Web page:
UK logistics needs real investment, warns forwarding chief
The British International Freight Association (BIFA) is calling for real investment in the UK's logistics network, ahead of the Chancellor's Emergency Budget tomorrow.
While road traffic - passenger and freight - has surged over the past three decades, the capacity of the network has scarcely increased at all and the effects are being felt in increasing, and increasingly erratic, journey times in all parts of the country.
Existing roads are also crumbling, says BIFA, with emergency repair work also contributing to slower journeys, especially at night when much of the country's freight is on the move.
"Congestion needs to be planned out of all modes of UK transport," says BIFA Director General, Robert Keen. "While Governments of all hues have made promises in the past, very few significant schemes have been delivered."
Statisticians estimate that the UK's population will increase to 72 million people by 2050, "putting an unprecedented strain on the country's logistics network," says Keen.
The freight industry is often overlooked by politicians, he continues, despite the fact that 2.2 million people in the UK - one in 12 of the workforce - are employed in the sector, according to the Government's own figures.
The specific part of the supply chain for which BIFA's members are responsible is even less appreciated, says Keen. "The government needs to pay more attention to the value of international freight and logistics to the UK and urgently address issues that impact on the global supply chain, including Customs, EU legislation, security and international trade treaties.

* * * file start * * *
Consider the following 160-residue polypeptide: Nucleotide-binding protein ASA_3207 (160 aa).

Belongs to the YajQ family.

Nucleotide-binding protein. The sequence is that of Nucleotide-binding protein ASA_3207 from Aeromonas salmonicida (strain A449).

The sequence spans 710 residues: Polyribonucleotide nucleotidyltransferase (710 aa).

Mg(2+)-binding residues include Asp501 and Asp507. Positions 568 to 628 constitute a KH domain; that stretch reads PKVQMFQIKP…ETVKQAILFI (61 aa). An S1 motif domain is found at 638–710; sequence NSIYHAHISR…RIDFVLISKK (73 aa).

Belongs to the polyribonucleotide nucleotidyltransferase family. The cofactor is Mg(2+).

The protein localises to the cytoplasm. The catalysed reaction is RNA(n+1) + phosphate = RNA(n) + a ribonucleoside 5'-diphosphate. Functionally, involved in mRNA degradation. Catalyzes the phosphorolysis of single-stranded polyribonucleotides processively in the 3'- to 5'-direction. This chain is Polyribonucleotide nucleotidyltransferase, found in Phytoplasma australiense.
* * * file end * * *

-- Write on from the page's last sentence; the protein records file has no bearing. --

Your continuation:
Ports and railways, too, need the benefit of more strategic and joined up thinking. While major private investment has gone into the new London Gateway Port and the enlarged Liverpool2 container terminal, Keen points out, "what has too often been lacking is commitment by the government to deliver the improved road and rail inland links that these schemes require if we are to realise their full potential."
The prolonged dithering over when and whether to extend runway capacity in South-East England is perhaps though the supreme example of the procrastination that is at the heart of Government transport policy. "It is time to get down to some long-term, strategic airport planning before the UK finally and irrevocably runs out of airport capacity," Robert Keen emphasises.
Many other aspects of Government policy will impact on the freight and logistics industry, even areas that at first sight don't seem to have much effect on the sector. Take the hot political potato of immigration, for instance. Immigrants are playing a vital role in keeping UK logistics moving, as drivers, warehouse operatives and, increasingly, management. Any moves to restrict immigration from the rest of the EU or from further afield, "could potentially have a very serious impact on the logistics industry," Robert Keen states.
Education policy will also have a big impact on the health of the UK logistics sector, he believes. The lack of public knowledge of and engagement with the industry needs to be tackled, if the industry is to successfully encourage and enthuse the next generation of logistics professionals. Much more could be done to encourage young people to take up a career in the industry, which rarely appears on the radar of school careers officers or recruitment specialists.